Anticholeric preparations used by Vincent Pêche from the Imperial Pharmacy and Cyrus Hamlin from Robert College, during the 1865 cholera epidemic in Istanbul
Suzan Bozkurt, Nuran Yıldırım, Yeşim Işıl Ülman, Bülen Özaltay
The 1865 istanbul cholera epidemic was the extension of the fourth world pandemic which broke out in Singapour and spread towards Europe via steamships and railroads. It reached Suez Canal in May 1865, and then Ceddah and the Mediterranean ports. After a five days' journey from Egypt, the steamship Muhbir-i Sürür anchored in Istanbul on June 28th, 1865 and brought the disease to the Ottoman capital city.
Since the Istanbul hospitals couldn't cope with the high number of patients, detachable clinics were opened in various parts of the city. All pharmacies were asked to provide drugs in gratis to the cholera patients. The pharmacists would be paid by the state as soon as the epidemic extinguished. Mobile units were organised to provide the pharmacies with necessary drugs. Drugstores such as Pharmacie Madella (in Galata) and Pharmacie Delia Sudda (in Péra) functioned as health stations throughout the epidemic which lasted 40 days long.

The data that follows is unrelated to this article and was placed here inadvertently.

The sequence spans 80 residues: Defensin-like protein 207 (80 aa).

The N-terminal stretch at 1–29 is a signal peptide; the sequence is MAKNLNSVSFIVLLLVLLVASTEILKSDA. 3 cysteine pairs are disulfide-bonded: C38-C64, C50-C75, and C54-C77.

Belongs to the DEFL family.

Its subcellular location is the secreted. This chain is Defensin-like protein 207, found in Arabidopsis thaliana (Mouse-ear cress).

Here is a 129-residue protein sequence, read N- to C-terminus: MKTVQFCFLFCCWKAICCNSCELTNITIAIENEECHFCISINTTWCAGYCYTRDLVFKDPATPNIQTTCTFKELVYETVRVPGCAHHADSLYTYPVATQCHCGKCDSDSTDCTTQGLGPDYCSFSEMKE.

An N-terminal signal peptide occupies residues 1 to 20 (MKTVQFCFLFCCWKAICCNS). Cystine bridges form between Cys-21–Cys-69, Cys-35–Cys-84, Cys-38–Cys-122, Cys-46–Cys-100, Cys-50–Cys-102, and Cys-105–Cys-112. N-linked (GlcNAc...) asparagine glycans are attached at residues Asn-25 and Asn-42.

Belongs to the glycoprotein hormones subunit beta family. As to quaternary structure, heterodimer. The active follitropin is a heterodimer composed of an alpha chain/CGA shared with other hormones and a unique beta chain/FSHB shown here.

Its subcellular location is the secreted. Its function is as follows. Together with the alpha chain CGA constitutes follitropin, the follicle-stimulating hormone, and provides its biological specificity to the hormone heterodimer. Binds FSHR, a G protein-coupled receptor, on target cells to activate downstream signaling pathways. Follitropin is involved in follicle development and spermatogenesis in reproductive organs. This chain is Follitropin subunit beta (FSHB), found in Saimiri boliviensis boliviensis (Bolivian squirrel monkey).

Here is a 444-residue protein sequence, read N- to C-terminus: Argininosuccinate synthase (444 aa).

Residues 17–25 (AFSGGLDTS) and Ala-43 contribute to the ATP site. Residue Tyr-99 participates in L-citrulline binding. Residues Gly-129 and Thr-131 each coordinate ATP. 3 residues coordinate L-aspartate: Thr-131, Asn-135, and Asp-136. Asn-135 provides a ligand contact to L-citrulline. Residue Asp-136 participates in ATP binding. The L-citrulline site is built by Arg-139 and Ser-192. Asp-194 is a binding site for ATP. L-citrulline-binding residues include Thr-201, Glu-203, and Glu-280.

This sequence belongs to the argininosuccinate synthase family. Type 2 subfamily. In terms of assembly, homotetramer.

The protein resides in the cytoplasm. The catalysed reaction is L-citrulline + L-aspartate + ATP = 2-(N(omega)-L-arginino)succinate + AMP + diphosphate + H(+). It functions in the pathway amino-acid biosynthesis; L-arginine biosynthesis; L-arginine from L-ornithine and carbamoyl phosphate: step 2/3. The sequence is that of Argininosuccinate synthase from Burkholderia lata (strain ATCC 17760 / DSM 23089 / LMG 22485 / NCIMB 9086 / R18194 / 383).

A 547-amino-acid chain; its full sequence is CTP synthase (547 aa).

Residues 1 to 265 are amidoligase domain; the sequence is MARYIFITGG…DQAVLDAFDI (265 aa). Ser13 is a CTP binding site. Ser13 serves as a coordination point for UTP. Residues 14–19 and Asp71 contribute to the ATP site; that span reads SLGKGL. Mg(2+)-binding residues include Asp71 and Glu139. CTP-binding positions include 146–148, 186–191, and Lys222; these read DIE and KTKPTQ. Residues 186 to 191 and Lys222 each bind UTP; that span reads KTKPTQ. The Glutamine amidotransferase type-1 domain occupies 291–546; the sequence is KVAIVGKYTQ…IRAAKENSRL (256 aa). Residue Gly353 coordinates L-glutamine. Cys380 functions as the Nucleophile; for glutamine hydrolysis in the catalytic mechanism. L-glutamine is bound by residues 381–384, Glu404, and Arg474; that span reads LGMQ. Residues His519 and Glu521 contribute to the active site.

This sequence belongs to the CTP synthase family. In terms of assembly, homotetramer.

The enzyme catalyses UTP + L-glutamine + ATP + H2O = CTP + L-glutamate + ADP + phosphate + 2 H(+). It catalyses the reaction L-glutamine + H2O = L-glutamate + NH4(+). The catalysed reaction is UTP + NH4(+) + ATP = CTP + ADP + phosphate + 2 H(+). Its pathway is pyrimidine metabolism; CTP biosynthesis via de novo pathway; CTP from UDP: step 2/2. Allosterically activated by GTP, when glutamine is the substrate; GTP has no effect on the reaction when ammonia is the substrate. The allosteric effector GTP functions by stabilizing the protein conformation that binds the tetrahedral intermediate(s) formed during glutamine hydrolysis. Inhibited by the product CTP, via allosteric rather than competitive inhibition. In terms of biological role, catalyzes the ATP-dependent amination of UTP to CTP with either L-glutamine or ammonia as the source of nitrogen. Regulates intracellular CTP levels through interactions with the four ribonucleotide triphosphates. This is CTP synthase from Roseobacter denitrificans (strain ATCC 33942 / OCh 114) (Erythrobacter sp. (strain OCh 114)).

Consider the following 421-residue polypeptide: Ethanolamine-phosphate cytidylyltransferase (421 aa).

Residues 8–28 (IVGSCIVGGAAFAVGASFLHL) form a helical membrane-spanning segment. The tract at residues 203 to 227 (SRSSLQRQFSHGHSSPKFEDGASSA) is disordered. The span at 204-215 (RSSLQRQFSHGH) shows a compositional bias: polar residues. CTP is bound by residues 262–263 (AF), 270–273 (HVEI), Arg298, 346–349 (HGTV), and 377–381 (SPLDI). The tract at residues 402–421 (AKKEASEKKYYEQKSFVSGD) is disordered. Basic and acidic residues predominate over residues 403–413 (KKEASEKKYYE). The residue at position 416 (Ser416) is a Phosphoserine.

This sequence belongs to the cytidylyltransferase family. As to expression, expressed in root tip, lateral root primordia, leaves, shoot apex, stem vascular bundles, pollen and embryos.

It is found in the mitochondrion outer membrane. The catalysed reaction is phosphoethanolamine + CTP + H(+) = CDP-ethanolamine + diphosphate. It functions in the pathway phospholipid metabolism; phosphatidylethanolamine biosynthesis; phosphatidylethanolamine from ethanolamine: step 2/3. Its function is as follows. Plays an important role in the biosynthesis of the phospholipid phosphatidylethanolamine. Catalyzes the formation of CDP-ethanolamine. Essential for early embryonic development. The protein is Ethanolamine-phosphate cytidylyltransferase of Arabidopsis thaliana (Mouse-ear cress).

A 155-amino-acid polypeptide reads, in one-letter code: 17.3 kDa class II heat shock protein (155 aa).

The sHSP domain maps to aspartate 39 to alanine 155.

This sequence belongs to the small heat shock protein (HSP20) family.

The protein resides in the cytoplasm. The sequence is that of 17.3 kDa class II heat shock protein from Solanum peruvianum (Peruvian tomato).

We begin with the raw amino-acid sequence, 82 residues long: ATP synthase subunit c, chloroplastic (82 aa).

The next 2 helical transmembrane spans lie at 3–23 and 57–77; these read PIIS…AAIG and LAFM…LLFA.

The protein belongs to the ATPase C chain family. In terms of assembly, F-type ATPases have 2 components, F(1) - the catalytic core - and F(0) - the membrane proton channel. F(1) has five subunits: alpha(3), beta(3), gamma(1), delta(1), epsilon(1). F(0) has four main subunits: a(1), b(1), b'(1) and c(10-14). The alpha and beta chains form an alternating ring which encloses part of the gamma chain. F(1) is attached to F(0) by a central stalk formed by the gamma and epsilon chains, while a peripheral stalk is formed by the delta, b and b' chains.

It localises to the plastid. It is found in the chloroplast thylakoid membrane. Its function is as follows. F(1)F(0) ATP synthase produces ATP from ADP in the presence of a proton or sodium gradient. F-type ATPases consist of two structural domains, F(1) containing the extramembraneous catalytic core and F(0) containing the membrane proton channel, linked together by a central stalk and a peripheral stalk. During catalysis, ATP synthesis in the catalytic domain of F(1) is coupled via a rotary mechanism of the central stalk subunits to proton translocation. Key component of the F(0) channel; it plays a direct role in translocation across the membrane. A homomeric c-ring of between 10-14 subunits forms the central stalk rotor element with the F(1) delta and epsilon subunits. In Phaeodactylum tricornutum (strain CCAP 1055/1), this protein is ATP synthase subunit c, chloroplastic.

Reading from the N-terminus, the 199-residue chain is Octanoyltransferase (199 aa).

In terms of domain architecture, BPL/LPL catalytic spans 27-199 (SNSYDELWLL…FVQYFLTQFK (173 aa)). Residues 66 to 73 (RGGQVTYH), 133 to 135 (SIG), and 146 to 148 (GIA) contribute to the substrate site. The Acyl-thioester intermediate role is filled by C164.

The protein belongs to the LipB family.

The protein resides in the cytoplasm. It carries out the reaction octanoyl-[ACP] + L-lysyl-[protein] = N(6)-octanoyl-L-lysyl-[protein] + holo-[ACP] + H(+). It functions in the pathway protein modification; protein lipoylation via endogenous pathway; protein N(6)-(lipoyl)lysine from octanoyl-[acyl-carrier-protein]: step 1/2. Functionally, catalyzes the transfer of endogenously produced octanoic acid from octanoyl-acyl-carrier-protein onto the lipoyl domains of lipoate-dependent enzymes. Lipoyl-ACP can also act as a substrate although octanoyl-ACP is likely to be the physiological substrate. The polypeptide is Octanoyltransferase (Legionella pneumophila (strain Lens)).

The archival documents certify that a preparation by the pharmacist Vincent Pêche from the Imperial Pharmacy proved effective and successful during the 1865 epidemic. This preparation became known as anticholeric medicine, anticholeric liquid, tincture de Pêche, Eliksir de Pêche or mixture anticholérique de M.Pêche.
Cyrus Hamlin, a member of the Robert College's teaching staff, together with his colleagues George Washburn and Albert. Long, also prescribed two different preparations during the edipemic. These were called Dr.Hamlin's anticholeric drugs and were used to cure the patients living in Bebek and Rumelihisarı. One of them was composed of laudanum, spirit of/ camphor, tincture of rhubarb; the latter was a mixture of laudanum, tincture of capsicum, tincture of ginger and cardamon.